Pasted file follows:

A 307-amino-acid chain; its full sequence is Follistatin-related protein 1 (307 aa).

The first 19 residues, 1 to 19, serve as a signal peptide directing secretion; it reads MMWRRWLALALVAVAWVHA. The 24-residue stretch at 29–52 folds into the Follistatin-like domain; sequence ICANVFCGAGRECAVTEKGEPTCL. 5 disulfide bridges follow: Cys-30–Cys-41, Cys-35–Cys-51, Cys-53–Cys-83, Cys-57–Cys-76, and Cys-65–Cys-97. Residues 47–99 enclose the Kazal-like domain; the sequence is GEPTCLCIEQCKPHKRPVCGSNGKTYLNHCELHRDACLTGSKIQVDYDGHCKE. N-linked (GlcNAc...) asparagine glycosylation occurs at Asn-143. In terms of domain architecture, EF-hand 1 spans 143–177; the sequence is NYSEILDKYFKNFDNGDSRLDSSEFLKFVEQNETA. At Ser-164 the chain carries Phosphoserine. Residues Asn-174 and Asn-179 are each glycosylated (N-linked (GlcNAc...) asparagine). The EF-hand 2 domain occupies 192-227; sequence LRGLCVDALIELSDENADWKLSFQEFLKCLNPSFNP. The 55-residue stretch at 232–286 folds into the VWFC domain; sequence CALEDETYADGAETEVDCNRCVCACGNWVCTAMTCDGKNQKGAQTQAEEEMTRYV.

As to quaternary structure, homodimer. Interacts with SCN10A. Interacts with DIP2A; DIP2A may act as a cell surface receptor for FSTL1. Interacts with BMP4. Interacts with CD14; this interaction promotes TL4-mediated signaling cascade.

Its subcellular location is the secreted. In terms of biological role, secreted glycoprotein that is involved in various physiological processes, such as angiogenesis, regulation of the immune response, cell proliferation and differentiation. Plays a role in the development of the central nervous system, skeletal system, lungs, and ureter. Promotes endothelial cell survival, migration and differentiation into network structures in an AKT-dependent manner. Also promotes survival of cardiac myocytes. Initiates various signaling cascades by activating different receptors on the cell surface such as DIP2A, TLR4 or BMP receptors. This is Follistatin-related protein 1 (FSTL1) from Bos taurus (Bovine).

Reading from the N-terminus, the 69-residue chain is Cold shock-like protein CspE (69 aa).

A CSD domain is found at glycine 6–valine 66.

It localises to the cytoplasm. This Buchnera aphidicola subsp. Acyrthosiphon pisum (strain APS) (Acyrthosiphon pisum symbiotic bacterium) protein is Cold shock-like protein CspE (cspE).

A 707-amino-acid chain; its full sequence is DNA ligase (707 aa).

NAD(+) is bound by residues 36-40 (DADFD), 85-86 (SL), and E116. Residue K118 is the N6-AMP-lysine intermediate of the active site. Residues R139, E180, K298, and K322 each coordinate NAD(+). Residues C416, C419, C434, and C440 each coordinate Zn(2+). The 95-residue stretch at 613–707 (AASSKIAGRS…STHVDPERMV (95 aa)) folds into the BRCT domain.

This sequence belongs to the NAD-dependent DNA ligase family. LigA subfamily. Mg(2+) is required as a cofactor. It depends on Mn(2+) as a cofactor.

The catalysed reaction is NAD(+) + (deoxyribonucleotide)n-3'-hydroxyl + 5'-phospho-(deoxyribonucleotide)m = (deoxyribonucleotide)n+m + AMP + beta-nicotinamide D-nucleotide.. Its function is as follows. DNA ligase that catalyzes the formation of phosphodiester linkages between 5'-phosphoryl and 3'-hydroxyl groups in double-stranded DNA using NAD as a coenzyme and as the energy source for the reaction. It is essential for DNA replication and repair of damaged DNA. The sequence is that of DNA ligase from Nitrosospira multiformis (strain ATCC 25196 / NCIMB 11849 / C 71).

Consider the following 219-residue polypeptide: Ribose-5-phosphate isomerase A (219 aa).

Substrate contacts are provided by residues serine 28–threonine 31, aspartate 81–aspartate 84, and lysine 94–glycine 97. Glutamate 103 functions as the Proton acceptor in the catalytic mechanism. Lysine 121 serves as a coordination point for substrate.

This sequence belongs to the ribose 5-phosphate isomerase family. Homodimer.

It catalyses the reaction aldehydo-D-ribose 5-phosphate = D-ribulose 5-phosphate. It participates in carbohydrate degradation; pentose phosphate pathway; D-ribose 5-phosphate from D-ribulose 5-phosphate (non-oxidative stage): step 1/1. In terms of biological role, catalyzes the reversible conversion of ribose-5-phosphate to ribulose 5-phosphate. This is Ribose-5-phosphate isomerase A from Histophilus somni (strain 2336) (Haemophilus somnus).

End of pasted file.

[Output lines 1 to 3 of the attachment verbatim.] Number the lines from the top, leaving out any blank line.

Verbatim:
A 307-amino-acid chain; its full sequence is Follistatin-related protein 1 (307 aa).

The first 19 residues, 1 to 19, serve as a signal peptide directing secretion; it reads MMWRRWLALALVAVAWVHA. The 24-residue stretch at 29–52 folds into the Follistatin-like domain; sequence ICANVFCGAGRECAVTEKGEPTCL. 5 disulfide bridges follow: Cys-30–Cys-41, Cys-35–Cys-51, Cys-53–Cys-83, Cys-57–Cys-76, and Cys-65–Cys-97. Residues 47–99 enclose the Kazal-like domain; the sequence is GEPTCLCIEQCKPHKRPVCGSNGKTYLNHCELHRDACLTGSKIQVDYDGHCKE. N-linked (GlcNAc...) asparagine glycosylation occurs at Asn-143. In terms of domain architecture, EF-hand 1 spans 143–177; the sequence is NYSEILDKYFKNFDNGDSRLDSSEFLKFVEQNETA. At Ser-164 the chain carries Phosphoserine. Residues Asn-174 and Asn-179 are each glycosylated (N-linked (GlcNAc...) asparagine). The EF-hand 2 domain occupies 192-227; sequence LRGLCVDALIELSDENADWKLSFQEFLKCLNPSFNP. The 55-residue stretch at 232–286 folds into the VWFC domain; sequence CALEDETYADGAETEVDCNRCVCACGNWVCTAMTCDGKNQKGAQTQAEEEMTRYV.

As to quaternary structure, homodimer. Interacts with SCN10A. Interacts with DIP2A; DIP2A may act as a cell surface receptor for FSTL1. Interacts with BMP4. Interacts with CD14; this interaction promotes TL4-mediated signaling cascade.